Most people have been in a situation where they have dealt with a small business that has made a mistake.

Damage to goods and items being lost are fairly common in the world of the small business person.

Unlike a lot of corporations, the people who run these businesses will usually go out of their way to try to solve these issues.

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As annoying as things like this are, most of us will accept an apology and move on with our lives.

Not many people would try to drag the matter through the courts and try to get a truly astonishing amount of money from a business that almost certainly doesn’t have it.

However, this actually happened in 2007, and involved a furious judge.

Roy Pearson was a judge in Washington DC who decided the best course of action towards a family-run dry cleaner who lost a pair of his pants was to launch an enormous and hugely expensive lawsuit.

Pearson claimed the owners of the dry cleaner, Jin and Soo Chung, lost his pants (trousers for UK readers) after he bought them in for a $10.50 alteration.

He said they tried to give him back a cheap imitation pair of his $800 trousers.

The Chungs tried to settle the row by offering the judge what seemed to be a very generous $12,000 – 15 times the value of the trousers.

Pearson was not impressed and took the issue to court.

READ MORE: THE INFAMOUS TIME AN ELDERLY WOMAN SUED MCDONALD’S OVER ITS SUPER-HOT COFFEE

He argued signs claiming “Satisfaction Guaranteed” and “Same Day Service” signs in the store gave an “unconditional guarantee” that meant he was entitled to a lot more money.

He launched an astonishing claim for $1,500 per defendant for each of the estimated 12,000 days the signs appeared in the store.

He also claimed emotional damage, the cost of a rental car he used to drive to another dry cleaner and his legal fees.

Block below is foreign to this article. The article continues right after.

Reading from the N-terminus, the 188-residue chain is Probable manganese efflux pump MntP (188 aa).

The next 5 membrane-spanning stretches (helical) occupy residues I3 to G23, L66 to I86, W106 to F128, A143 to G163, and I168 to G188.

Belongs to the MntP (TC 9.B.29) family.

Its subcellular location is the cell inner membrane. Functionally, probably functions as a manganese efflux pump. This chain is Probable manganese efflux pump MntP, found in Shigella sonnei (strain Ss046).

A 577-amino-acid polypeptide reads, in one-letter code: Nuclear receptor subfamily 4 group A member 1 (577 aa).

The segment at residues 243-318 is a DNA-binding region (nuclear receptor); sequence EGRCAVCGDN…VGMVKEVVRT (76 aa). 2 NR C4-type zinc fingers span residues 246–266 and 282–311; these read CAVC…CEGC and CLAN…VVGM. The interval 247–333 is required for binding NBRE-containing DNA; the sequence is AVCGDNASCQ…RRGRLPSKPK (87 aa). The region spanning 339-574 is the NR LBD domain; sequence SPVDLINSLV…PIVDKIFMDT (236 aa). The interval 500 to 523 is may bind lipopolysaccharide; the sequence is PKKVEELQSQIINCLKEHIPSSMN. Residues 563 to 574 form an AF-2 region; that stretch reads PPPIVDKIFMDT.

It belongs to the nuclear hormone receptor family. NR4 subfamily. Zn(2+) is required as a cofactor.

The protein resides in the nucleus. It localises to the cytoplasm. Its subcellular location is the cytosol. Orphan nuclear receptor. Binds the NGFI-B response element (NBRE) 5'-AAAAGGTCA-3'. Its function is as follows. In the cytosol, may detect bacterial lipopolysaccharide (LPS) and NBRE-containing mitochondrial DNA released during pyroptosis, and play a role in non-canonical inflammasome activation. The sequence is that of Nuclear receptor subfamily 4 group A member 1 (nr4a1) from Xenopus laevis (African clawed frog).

The total amount he claimed should be paid was an incredible $67 million, although that total was generously reduced to a mere $54 million.

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Did the Chungs have to pay?

Happily, common sense prevailed.

A judge in the district of Columbia ruled in favor of the Chungs.

Pearson was ordered to pay their court costs and attorney fees.

He appealed the decision and lost that as well.

He then tried to have the case heard again in a higher court, which was refused.

Finally, he tried to get it heard in the US Supreme Court – the highest court in the land, and that request was also rejected.

Things got even worse for him as a committee subsequently refused to give him his job as an administrative law judge back, partly due to his behavior during the lawsuit.

He sued over wrongful dismissal, and lost that too.

He was widely ridiculed for his actions, with the case cited as one of the worst examples of a frivolous lawsuit and an abuse of the legal system.

The Chungs closed the shop in September 2007.

They claimed the closure was as a result of the revenue and emotional strain from the lawsuit.

They owned a second shop and said they’d be focusing on that.

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